In order to assist physicians and home health agencies with the new documentation requirement, in March 2015 CMS announced that it was considering developing voluntary paper and electronic clinical progress note templates that could be completed by a certifying physician during a face-to-face encounter with a Medicare patient. CMS’ goal with the proposed templates was to create a document that could be used as the physician’s progress note to support the evaluation and management (“E/M”) code that the physician would bill for the service and to support the face-to-face encounter documentation requirement. CMS held a series of special Open Door Forums (“ODF”) that included an opportunity for callers to ask questions regarding the new face-to-face encounter documentation requirements and the proposed templates. The ODFs included a discussion and overview of the proposed clinical templates and a Question and Answer opportunity for participants. Many of the questions from participants revolved around “work flow” issues, such as who can complete the progress notes. In the finalized electronic clinical template, CMS provided a list of individuals that are allowed to complete the template. Expressly not included in that list is the home health agency.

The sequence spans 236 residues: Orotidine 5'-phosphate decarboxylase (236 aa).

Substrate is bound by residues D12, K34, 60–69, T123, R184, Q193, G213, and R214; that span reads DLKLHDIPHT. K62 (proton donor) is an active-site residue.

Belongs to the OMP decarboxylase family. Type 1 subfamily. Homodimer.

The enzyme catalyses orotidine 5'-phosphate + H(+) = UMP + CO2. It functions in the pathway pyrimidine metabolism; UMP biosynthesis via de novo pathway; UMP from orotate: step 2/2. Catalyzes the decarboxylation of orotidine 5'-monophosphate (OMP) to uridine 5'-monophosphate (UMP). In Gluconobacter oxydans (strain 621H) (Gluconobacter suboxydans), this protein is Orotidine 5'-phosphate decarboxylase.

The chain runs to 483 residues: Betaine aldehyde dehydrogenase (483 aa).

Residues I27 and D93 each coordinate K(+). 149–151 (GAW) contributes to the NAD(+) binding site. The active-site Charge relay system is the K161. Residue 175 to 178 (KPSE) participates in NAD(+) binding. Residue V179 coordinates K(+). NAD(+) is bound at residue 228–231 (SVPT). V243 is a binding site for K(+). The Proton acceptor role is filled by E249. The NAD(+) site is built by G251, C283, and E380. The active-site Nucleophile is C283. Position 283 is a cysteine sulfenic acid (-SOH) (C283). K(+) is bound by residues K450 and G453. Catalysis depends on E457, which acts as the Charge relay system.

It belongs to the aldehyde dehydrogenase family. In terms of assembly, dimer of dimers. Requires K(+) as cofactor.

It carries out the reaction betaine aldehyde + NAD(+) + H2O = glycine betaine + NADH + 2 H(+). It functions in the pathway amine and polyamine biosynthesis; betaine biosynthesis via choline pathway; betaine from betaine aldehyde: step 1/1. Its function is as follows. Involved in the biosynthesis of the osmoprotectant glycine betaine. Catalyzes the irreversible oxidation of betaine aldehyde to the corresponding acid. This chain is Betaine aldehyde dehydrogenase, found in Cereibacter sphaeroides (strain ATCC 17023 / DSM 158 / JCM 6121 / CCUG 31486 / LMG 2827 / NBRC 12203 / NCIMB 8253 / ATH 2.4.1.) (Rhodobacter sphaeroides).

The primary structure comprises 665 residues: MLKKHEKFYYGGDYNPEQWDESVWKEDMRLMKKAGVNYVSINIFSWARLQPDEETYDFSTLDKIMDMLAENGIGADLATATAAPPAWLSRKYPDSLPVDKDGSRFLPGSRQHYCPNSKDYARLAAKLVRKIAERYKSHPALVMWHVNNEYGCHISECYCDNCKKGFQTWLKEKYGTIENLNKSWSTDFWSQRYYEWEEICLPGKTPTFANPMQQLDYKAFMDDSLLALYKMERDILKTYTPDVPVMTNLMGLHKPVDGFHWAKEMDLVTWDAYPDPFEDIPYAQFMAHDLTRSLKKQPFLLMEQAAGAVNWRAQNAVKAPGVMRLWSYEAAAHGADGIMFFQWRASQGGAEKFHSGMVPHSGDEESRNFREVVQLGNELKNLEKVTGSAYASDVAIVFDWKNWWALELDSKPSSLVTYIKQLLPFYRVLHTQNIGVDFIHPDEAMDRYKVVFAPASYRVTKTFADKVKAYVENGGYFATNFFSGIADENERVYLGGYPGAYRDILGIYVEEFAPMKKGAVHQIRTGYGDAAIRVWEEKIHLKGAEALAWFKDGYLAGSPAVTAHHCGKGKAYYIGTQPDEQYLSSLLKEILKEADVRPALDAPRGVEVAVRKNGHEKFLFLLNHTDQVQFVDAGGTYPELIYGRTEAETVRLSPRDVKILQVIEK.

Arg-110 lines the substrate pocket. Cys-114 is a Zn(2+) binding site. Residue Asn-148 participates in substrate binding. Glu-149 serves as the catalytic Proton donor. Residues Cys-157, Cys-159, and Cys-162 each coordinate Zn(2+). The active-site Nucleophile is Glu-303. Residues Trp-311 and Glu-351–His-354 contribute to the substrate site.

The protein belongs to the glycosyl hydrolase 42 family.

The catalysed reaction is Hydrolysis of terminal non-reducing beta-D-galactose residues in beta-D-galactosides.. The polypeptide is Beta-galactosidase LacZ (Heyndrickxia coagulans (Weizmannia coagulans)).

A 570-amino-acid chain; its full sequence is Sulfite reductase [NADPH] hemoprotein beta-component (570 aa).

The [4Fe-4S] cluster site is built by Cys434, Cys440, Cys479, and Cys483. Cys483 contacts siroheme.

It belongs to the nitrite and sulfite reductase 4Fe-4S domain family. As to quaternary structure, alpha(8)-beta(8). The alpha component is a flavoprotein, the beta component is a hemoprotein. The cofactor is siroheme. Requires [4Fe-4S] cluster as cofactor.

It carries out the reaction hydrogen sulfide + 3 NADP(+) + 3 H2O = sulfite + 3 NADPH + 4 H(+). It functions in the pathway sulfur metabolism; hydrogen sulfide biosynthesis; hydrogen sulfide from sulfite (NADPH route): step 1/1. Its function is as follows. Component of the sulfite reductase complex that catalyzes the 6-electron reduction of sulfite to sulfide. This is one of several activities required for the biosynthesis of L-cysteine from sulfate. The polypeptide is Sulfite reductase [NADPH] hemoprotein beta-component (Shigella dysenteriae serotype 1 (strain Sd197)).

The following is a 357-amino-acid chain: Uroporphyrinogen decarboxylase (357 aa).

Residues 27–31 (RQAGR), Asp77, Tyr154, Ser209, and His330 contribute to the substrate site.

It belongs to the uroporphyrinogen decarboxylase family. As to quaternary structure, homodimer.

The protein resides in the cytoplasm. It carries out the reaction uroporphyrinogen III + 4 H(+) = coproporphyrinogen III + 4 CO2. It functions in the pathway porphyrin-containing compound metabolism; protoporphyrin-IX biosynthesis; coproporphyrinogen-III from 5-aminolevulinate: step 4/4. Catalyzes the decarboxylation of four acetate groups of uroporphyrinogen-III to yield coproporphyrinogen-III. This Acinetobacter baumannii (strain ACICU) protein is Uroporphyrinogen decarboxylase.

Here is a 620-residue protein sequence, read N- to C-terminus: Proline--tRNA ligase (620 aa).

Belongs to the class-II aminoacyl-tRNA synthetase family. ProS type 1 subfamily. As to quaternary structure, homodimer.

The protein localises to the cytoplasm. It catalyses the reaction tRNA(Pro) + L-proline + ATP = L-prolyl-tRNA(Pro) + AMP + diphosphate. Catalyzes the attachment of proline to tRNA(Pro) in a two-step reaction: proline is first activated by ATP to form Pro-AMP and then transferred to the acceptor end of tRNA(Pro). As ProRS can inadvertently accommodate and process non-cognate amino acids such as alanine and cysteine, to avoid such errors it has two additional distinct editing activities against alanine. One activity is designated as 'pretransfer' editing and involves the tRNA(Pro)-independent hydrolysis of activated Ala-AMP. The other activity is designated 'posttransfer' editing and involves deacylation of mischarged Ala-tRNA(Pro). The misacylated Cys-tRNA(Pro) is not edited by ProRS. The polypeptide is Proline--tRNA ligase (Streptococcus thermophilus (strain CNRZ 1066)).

During an ODF held on March 11, 2015, CMS’ responses to questions from participants contradicted previous CMS guidance regarding the new face-to-face encounter documentation requirements. Specifically, CMS stated on March 11 that home health agencies could not provide documentation to the certifying physician for the physician to incorporate into his/her medical records to support the home health certification. Previously, and in the text of the Final Rule, CMS had stated that home health agencies could provide this information if the physician signed and dated the information and the physician’s own information corroborated the information from the home health agency. On March 23, 2015, after consistent follow-up from industry leaders, CMS retracted its statement made during the March 11, 2015 ODF and confirmed the direction in the Final Rule that a physician could accept information from a home health agency and that the information will be considered by Medicare medical reviewers as support for the home health certification.